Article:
A Knox County jury convicted Dechaine in 1989 for the kidnapping, sexual assault and murder of 12-year-old Sarah Cherry who was babysitting at a Bowdoin home when she went missing on July 6, 1988. Her body was found two days later covered by brush in the woods several miles away.
Dechaine has unsuccessfully appealed his conviction five times over the years. His last effort was rejected by the Maine Supreme Judicial Court in 2016. In his latest request, Dechaine hopes the results of new DNA tests will allow him to have a new trial and ultimately exonerate him.
July 22, 2022 - Maine Superior Court Judge Bruce Mallonee has approved the request for the use of advanced DNA technology to test evidence from the crime scene and in the State’s possession.
Despite his reference (in graf 2, line 2) to Dennis’s “confession” to the crime, that there is no proof that Dennis ever confessed to anyone.
Letter to The Free Press, 11/24/20
In these days of contentious politics, it’s crucial for each of us to contemplate the bigger picture, that what we share in common dwarfs our differences. Take, for example, the fact that human beings are the only species on Earth with the intellectual capacity to appreciate that we are fortunate voyagers on a breathtakingly beautiful and fragile planet that orbits a long-lived star at 67,000 m.p.h., a star that is the very source of our existence.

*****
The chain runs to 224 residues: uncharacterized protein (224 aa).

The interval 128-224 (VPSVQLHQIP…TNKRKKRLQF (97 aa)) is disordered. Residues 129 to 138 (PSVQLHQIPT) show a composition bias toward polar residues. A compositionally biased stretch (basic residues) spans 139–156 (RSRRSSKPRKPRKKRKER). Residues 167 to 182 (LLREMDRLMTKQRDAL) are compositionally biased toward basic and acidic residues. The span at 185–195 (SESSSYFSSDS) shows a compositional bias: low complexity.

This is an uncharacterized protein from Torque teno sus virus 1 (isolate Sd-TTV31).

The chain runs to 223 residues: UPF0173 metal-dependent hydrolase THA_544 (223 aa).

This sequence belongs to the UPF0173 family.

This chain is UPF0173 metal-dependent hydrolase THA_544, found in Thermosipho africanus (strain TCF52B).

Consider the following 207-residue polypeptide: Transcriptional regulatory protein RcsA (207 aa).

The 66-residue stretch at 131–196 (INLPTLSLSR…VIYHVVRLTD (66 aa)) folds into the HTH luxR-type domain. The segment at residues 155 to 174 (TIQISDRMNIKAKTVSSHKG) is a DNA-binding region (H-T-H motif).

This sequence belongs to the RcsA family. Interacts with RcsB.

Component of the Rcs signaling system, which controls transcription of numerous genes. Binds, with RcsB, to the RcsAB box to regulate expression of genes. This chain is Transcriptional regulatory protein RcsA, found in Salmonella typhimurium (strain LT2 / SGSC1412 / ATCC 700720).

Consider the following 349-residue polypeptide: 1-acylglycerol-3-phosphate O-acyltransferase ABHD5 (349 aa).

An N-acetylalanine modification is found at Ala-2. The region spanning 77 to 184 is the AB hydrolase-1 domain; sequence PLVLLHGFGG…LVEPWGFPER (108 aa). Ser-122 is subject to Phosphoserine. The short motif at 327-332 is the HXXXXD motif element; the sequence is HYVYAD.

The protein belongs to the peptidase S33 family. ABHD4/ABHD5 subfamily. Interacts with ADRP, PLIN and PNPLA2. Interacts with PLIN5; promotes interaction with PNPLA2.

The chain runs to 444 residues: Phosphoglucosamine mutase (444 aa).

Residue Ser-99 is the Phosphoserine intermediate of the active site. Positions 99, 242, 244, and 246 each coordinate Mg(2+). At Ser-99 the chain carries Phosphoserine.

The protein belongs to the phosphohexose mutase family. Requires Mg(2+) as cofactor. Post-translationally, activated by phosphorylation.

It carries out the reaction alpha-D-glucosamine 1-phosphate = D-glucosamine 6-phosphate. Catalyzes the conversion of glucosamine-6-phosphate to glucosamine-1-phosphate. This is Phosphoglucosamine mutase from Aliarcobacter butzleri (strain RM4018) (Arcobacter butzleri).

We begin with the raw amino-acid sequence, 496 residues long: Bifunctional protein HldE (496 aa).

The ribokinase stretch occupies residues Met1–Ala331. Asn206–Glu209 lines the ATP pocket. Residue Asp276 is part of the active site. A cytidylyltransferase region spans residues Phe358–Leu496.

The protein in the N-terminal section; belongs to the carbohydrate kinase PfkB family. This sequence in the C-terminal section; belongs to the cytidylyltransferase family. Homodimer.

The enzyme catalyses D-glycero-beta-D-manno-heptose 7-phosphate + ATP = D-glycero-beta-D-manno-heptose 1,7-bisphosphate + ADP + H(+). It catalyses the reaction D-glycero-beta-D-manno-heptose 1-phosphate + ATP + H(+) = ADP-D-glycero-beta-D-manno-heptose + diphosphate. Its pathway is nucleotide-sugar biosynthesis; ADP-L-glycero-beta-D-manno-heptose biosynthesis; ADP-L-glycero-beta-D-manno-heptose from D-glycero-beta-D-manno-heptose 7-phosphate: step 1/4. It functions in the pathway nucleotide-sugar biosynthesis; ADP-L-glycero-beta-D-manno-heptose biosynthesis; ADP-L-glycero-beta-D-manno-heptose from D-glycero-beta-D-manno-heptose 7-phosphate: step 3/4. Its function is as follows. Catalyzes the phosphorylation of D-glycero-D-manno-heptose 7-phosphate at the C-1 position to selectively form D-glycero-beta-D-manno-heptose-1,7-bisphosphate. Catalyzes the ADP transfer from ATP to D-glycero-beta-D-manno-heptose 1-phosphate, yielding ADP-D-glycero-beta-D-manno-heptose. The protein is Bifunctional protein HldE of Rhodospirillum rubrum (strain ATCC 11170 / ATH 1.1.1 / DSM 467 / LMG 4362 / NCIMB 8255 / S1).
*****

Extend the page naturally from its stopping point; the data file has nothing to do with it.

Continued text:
It’s taken inconceivable happenstance to bring us to a place in time and space that allows us to benefit from and appreciate such common occurrences as sunrises and sunsets, blue skies, seas and land masses populated by myraid species, and lives blessed with the love of family and friends.
Getting this evidence admitted is another story
By Jordan Bailey | Courier Publications | Jul 14, 2016
This is the first of a three-part series. Part 2 will look at the legal options available in this case. In Part 3, we will publish an interview with Dennis Dechaine himself.
In perhaps the most notorious criminal case in Maine history, then-31-year-old Bowdoinham farmer Dennis Dechaine was convicted in 1989 of the kidnapping, sexual assault and murder of 12-year-old Sarah Cherry of Bowdoin.